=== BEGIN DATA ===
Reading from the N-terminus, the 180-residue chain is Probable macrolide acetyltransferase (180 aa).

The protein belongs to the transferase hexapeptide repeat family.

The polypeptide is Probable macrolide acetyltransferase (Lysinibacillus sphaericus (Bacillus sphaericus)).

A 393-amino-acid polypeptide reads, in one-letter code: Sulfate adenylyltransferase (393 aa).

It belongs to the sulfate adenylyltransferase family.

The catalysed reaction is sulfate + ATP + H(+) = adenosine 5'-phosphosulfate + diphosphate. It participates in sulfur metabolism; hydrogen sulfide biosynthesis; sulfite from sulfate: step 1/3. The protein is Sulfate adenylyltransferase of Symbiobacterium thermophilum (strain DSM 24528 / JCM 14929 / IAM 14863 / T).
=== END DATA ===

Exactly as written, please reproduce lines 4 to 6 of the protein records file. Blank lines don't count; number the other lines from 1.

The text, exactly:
A 393-amino-acid polypeptide reads, in one-letter code: Sulfate adenylyltransferase (393 aa).

It belongs to the sulfate adenylyltransferase family.

The catalysed reaction is sulfate + ATP + H(+) = adenosine 5'-phosphosulfate + diphosphate. It participates in sulfur metabolism; hydrogen sulfide biosynthesis; sulfite from sulfate: step 1/3. The protein is Sulfate adenylyltransferase of Symbiobacterium thermophilum (strain DSM 24528 / JCM 14929 / IAM 14863 / T).